The Canadian Senate passed a bill to make the national anthem gender neutral on Wednesday despite the hold out from a few Conservative senators.

Former Liberal Member of Parliament Mauril Bélanger introduced a private member’s bill to the House of Commons in 2016 before her death later that year.

The Commons bill proposed replacing “in all thy sons command” with “in all of us command” and was supported by many as it passed in the House in June of 2016.

Independent Sen. Frances Lankin of Ontario was the bill’s sponsor in the Red Chamber, introducing a contentious motion to shut down debate in the Senate after 18 months of discussion on Tuesday evening.

The bill passed in the Senate as a voice vote on the final confirmation as only Liberal Party and Independent senators were present due to Conservatives boycotting the Wednesday session.


Drama over bill

When Lankin introduced a motion to bypass further debate and put the motion to the ballot in the Senate, Conservative Party senators were outraged that Manitoba Sen. Don Plett was unable to speak in opposition, calling it an affront to democracy.

Mr. Plett led the charge against changing the words of the anthem via the parliament, instead saying the proposal should be put to a national referendum.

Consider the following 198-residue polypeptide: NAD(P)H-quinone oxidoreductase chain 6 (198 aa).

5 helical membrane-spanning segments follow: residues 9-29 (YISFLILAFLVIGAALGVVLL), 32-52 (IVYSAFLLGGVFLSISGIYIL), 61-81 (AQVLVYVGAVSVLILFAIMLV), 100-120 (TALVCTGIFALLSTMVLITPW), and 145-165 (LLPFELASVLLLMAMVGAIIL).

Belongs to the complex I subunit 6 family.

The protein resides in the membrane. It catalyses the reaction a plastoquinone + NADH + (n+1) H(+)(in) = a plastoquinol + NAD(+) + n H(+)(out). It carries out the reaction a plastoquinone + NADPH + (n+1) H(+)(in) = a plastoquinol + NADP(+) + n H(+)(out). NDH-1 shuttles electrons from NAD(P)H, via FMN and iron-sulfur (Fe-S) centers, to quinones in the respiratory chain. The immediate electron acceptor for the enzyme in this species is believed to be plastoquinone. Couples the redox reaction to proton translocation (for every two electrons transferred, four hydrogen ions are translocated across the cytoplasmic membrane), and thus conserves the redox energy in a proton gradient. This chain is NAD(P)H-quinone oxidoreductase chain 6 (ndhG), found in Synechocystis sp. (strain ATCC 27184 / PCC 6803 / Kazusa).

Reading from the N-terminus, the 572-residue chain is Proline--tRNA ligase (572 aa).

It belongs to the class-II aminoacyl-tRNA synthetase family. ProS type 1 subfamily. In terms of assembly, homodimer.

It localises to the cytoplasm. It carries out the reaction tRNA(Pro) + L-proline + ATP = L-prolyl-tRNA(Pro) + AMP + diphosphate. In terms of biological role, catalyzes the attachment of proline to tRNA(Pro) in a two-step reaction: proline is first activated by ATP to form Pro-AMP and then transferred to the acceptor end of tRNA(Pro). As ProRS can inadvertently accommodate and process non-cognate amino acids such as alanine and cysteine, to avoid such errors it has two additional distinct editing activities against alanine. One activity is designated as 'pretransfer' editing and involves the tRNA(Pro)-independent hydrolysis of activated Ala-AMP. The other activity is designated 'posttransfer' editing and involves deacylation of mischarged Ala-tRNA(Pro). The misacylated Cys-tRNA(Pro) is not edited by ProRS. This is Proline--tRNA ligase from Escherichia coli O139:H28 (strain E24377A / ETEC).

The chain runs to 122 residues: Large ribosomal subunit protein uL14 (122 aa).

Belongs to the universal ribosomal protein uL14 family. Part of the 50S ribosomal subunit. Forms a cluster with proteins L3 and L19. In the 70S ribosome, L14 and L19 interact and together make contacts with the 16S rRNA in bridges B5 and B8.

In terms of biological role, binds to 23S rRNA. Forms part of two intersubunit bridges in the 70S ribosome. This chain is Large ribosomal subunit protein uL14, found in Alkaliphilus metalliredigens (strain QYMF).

“This is an issue for the Canadian public to decide not just a couple of Independent senators,” he told the CBC.

One accusation came up against Senate Speaker George Furey of conspiring with Independent and Liberal Party senators to bypass the Conservative comments on the bill.

Mr. Furey was appointed as a Liberal by Jean Chretien but is now identified as non-affiliated in the non-partisan role he is supposed to take on as Speaker.


More details to follow. Image of the Senate of Canada from The Canada Guide.

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Written by Eli Ridder

Eli Ridder is a journalism student at the University of Guelph-Humber and a senior correspondent for multiple independent publications including, but not limited to, The Anon Journal, Berning Media Network and the Ribbon. Find out more at eliridder.ca

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